It’s finally happened! After kissing so many frogs, you’ve found somebody with whom you can truly connect. You’re laughing way more than usual, and even when you’re not, you just can’t help smiling.
Your opinions have been challenged. Your perspective is fresh. Gosh, this person just gets you. He’s a vegan, does weekly beach clean ups and recycles everything. He couldn’t be more perfect, plus he’s gorgeous. More importantly, he makes you feel gorgeous, too. And the banter is spot on. It’s constant. In fact, come to think of it, your whole relationship is based on that: the banter between you.
Because although you feel seen, more so than ever before, this potential soulmate of yours has never actually seen you in real life. Sure, they’ve seen your photo. Maybe a handful of them, but it isn’t actually a relationship. It’s a textationship!
If you’ve fallen head over heels while chit-chatting with your fingertips, you might know what this means. A textationship is a form of relationship, but one that is entirely based on texting with little or no face-to-face interaction. This kind of romance begins within the world of online dating and continues without moving forwards and well, meeting.
And for some experts it’s the ultimate time-wasting relationship trend that’s worse than the situationship – where couples are ‘seeing each other’ and one of them refuses to put a label on it or even get emotionally involved.
Textationships are an even more confusing phenomenon where Millennials, Gen Z and even older demographics are left wondering what are we as they try desperately to take things offline to the next level – with little or no success.
‘Textationships involve communication and emotional connection without any, or very little, physical intimacy or face-to-face contact. This type of relationship can be seen as a form of virtual romance, in which partners rarely meet in person,’ Jessica Alderson, relationship expert explains.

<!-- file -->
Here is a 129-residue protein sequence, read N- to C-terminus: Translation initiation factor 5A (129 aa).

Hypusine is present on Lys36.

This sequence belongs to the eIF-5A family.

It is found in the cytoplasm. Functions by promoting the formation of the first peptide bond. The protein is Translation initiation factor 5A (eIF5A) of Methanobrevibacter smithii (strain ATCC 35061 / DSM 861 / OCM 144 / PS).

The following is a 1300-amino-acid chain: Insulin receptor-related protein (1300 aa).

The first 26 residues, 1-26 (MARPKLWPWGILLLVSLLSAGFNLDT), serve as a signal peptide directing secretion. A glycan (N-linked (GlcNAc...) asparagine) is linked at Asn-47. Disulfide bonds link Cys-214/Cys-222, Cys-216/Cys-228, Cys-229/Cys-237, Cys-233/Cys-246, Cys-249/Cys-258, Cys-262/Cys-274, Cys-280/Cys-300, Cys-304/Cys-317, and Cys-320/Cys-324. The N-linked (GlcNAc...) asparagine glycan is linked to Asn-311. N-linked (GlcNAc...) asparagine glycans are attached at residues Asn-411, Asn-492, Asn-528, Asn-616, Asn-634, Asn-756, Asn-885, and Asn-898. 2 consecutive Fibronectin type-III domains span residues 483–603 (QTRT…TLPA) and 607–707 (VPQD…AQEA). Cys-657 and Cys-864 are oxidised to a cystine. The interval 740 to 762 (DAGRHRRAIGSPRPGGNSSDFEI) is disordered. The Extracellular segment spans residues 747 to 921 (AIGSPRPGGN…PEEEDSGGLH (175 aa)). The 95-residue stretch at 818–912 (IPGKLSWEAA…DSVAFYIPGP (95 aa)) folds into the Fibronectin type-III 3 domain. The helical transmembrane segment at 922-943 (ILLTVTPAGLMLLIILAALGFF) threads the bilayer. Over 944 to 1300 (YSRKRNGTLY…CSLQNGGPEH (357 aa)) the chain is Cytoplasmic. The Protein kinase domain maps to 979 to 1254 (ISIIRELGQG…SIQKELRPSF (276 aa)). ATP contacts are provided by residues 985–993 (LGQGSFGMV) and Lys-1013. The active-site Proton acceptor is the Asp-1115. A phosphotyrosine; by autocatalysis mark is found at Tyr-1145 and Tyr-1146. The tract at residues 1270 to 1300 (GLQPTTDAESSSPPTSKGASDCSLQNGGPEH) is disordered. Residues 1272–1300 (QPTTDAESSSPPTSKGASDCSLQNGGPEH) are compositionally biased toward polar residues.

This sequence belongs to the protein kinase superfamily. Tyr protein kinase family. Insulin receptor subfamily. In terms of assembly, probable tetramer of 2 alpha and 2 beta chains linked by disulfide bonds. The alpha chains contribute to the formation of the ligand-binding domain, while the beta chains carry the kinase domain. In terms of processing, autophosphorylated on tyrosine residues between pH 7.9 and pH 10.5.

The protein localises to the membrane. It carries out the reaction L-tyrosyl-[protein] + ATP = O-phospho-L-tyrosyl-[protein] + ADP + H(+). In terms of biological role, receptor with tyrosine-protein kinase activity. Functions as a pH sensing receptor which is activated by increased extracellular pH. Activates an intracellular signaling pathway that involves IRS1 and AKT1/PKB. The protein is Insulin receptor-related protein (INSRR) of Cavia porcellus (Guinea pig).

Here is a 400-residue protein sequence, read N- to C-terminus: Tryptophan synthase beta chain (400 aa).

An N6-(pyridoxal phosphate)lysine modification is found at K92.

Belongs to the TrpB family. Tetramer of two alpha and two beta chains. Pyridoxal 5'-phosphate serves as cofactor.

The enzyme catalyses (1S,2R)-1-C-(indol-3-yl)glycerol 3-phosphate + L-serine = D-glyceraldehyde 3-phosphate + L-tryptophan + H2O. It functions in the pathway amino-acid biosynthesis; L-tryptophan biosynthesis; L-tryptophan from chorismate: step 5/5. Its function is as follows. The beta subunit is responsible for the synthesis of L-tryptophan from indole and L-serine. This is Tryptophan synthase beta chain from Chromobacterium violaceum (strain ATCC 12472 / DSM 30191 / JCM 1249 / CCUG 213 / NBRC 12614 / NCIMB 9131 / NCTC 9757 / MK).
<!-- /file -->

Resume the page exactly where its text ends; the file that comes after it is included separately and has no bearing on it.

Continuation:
You could say this started way before the digital age, when writing letters to your love interest was considered romantic. Except, that was more commonly known as an epistolary relationship, in which the primary means of communication is through letter writing mostly due to travel being difficult or phone calls a luxury.
In a textationship, your love interest might live just around the corner. And if they have good enough signal to text, they’re likely able to answer your call. At least with a phone call you can hear each other’s tone of voice. The communication is one step closer to being real. But instant messaging is only words. Short sentences. Quick hellos. Emojis. The ease of it can lead to confusion creating a bond of weakness rather than strength.
It first became a thing when Blackberry phones were all the rage and anyone could talk via a free messaging service to anyone if you knew their BBM pin. ‘I’d meet a guy while out with friends and we would share our pins,’ says Lucy, a project manager who now lives in Dubai.
‘We would start to chat via Blackberry Messenger. It felt safe and it was a good way to break the ice before going on a date with someone new. Eventually we’d meet up but the banter was never as good in real life as it was on BBM. The expectations were high and met with a low. I realised I was wasting a lot of precious time sending messages just because the setup for it was easy.’
BBM and pin-swapping came and went pretty quickly. But along came other means of easy text communication. MSN Messenger was already well established and Facebook Chat was becoming everybody’s favourite way to connect. Old school friends reunited. Long lost buddies struck up friendships again. Flirting felt kind of innocent. Online chatting isn’t real, is it? Only it was for some.
‘I fell pretty hard for someone I met on Facebook,’ Celine, a Dubai-based interior designer, admits. ‘I thought I’d met The One. Only we never met. We just had the best chats. We talked about meeting up, planning the perfect time, only when it came to the crunch, he backed out. I never heard from him again.’